Although it is unclear whether employers will be provided some leeway/time to ensure that their plans are reviewed, updated, and implemented in the workplace, employers should promptly take steps to comply with the Act.  As the Delta variant continues to surge throughout America, there will almost certainly be updated guidance regarding these plans from the NYDOL in the near future.

Fed OSHA’s COVID-19 ETS: Everything You Need to Know

By Conn Maciel Carey’s COVID-19 Task Force

We know that many of our friends in the healthcare industry are knee-deep analyzing Fed OSHA’s new COVID-19 Emergency Temporary Standard (“ETS”) and making adjustments to COVID-19 protocols and programs to quickly come into compliance with this onerous new regulation.  Conn Maciel Carey LLP’s COVID-19 Taskforce has carefully reviewed all 1,000+ pages of the ETS, its Preamble, and the rest of the supporting documentation, and has participated in several discussions with senior leadership at OSHA about thorny provisions of the rule, so we have a good understanding of what is required.  To help you understand precisely what is required of your covered facilities, and to assist with compliance implementation, we have prepared summaries of all the major requirements of the ETS below.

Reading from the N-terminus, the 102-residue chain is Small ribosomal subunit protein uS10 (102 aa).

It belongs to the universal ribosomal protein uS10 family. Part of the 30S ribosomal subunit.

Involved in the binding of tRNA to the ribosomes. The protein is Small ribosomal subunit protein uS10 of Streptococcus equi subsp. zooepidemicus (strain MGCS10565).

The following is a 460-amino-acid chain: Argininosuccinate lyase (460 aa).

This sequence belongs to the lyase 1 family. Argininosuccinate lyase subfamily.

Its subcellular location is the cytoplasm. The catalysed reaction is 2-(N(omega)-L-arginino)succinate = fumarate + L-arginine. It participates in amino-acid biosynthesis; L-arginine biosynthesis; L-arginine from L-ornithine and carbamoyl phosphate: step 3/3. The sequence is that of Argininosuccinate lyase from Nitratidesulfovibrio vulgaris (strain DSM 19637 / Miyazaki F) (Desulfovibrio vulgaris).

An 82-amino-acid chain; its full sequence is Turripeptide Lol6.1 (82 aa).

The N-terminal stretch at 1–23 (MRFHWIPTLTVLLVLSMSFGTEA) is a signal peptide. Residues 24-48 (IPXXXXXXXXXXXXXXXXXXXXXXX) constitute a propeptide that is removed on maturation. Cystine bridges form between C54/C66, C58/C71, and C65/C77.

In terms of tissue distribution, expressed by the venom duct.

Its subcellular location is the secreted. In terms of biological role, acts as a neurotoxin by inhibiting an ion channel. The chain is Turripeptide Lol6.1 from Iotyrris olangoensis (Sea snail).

Hazard Assessments and COVID-19 Plans

One of the first steps employers must take is to conduct a hazard assessment of your operations to determine those areas where risk of virus transmission exists, and to then develop a response plan for dealing with those risks.  The hazard assessment findings and your plans for transmission mitigation must be incorporated into a written COVID-19 Plan.  Here is a summary of the ETS requirements for conducting the hazard assessment and preparing a written plan.